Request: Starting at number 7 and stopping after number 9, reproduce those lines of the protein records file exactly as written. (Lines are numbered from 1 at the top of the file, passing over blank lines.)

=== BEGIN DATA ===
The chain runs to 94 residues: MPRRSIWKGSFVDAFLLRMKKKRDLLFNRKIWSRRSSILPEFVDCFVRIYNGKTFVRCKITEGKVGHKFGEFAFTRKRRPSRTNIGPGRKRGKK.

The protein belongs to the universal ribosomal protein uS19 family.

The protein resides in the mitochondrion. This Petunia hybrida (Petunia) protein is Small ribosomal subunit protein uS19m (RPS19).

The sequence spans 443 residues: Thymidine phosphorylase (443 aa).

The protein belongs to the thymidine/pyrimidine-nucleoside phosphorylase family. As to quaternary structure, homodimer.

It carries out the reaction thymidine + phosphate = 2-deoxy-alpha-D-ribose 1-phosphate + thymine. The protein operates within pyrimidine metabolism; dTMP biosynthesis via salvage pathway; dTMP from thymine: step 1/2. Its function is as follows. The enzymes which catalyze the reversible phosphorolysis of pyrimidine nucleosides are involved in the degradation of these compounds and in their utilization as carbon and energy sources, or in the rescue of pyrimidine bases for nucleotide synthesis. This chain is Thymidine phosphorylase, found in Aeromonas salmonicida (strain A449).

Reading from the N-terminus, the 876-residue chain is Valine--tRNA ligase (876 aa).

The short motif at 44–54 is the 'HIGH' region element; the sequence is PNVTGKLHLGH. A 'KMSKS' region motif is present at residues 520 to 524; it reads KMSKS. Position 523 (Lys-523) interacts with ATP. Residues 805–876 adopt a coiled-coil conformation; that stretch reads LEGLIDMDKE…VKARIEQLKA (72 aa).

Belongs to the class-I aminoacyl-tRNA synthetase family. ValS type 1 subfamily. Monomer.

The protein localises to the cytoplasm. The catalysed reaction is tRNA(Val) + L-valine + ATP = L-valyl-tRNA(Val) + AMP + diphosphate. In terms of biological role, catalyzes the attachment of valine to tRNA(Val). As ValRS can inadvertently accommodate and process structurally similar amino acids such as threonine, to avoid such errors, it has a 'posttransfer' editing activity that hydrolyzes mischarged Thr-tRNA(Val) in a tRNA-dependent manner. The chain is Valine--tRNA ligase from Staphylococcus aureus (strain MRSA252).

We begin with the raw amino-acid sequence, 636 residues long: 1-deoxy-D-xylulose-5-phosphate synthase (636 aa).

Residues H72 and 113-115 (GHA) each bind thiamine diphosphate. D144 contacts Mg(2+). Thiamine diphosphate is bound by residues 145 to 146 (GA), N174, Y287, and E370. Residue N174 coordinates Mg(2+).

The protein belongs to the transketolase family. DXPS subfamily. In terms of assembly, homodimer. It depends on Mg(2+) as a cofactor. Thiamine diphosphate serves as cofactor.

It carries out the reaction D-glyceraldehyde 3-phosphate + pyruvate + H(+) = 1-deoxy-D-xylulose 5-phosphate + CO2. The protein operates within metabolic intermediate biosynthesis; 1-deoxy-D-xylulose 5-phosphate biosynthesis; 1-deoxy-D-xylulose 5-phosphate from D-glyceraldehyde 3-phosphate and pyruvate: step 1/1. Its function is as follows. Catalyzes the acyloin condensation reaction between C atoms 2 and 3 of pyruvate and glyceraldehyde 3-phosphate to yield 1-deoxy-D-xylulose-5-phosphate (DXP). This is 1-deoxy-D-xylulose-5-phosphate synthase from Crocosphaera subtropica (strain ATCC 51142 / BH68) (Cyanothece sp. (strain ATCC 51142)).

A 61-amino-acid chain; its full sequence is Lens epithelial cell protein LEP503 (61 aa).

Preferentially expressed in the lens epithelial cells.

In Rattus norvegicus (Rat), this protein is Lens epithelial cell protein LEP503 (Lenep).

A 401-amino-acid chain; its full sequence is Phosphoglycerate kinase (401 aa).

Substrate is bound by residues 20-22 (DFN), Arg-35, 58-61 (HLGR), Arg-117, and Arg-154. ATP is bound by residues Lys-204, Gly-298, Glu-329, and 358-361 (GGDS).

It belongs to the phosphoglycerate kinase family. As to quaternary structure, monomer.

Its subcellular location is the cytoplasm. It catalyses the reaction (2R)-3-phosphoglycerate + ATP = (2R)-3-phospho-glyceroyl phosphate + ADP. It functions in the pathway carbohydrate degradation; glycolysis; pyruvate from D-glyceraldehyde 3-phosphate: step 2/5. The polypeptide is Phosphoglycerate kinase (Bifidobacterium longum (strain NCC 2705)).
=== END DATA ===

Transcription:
Reading from the N-terminus, the 876-residue chain is Valine--tRNA ligase (876 aa).

The short motif at 44–54 is the 'HIGH' region element; the sequence is PNVTGKLHLGH. A 'KMSKS' region motif is present at residues 520 to 524; it reads KMSKS. Position 523 (Lys-523) interacts with ATP. Residues 805–876 adopt a coiled-coil conformation; that stretch reads LEGLIDMDKE…VKARIEQLKA (72 aa).

Belongs to the class-I aminoacyl-tRNA synthetase family. ValS type 1 subfamily. Monomer.